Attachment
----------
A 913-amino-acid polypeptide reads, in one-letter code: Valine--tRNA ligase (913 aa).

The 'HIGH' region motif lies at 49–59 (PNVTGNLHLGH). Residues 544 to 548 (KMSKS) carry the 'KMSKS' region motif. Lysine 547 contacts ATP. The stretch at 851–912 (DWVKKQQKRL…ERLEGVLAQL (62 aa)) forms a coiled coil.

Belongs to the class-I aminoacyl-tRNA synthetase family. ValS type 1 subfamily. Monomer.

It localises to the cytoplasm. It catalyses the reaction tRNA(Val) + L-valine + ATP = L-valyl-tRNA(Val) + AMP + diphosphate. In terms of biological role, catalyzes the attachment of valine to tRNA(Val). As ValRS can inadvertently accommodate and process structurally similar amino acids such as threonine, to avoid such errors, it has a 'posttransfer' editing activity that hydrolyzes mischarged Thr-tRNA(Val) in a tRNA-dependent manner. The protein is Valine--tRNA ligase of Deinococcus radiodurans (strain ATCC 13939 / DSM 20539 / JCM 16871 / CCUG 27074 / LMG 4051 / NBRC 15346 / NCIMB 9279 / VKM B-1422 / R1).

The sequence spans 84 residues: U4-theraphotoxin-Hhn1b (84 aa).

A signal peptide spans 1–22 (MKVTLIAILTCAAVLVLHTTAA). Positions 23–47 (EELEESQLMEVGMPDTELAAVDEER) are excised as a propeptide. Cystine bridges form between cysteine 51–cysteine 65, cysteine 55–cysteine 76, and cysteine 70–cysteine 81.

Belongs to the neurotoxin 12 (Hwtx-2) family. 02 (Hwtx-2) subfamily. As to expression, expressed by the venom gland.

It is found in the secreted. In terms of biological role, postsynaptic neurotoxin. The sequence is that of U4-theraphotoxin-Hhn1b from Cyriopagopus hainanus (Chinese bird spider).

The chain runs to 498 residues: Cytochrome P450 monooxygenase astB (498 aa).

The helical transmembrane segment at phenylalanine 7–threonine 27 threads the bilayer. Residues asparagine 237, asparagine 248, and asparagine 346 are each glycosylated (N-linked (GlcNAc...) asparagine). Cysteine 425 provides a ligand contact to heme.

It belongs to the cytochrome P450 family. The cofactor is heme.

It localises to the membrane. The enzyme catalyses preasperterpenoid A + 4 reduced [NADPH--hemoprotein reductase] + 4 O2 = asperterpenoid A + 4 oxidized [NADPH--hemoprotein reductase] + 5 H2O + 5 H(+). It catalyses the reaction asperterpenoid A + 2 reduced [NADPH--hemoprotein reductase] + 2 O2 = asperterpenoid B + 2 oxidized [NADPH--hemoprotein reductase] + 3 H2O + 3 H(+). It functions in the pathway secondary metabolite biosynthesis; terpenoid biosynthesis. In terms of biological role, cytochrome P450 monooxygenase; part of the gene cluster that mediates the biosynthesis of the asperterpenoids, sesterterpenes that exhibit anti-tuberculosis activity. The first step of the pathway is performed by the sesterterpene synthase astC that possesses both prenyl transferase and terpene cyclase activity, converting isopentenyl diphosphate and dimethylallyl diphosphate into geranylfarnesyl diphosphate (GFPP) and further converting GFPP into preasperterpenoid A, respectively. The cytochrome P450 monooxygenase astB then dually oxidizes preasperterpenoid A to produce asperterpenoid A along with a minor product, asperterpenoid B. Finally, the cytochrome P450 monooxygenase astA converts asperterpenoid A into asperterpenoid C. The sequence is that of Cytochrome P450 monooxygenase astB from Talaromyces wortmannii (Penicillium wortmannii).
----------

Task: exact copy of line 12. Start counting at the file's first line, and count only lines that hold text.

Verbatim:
It localises to the membrane. The enzyme catalyses preasperterpenoid A + 4 reduced [NADPH--hemoprotein reductase] + 4 O2 = asperterpenoid A + 4 oxidized [NADPH--hemoprotein reductase] + 5 H2O + 5 H(+). It catalyses the reaction asperterpenoid A + 2 reduced [NADPH--hemoprotein reductase] + 2 O2 = asperterpenoid B + 2 oxidized [NADPH--hemoprotein reductase] + 3 H2O + 3 H(+). It functions in the pathway secondary metabolite biosynthesis; terpenoid biosynthesis. In terms of biological role, cytochrome P450 monooxygenase; part of the gene cluster that mediates the biosynthesis of the asperterpenoids, sesterterpenes that exhibit anti-tuberculosis activity. The first step of the pathway is performed by the sesterterpene synthase astC that possesses both prenyl transferase and terpene cyclase activity, converting isopentenyl diphosphate and dimethylallyl diphosphate into geranylfarnesyl diphosphate (GFPP) and further converting GFPP into preasperterpenoid A, respectively. The cytochrome P450 monooxygenase astB then dually oxidizes preasperterpenoid A to produce asperterpenoid A along with a minor product, asperterpenoid B. Finally, the cytochrome P450 monooxygenase astA converts asperterpenoid A into asperterpenoid C. The sequence is that of Cytochrome P450 monooxygenase astB from Talaromyces wortmannii (Penicillium wortmannii).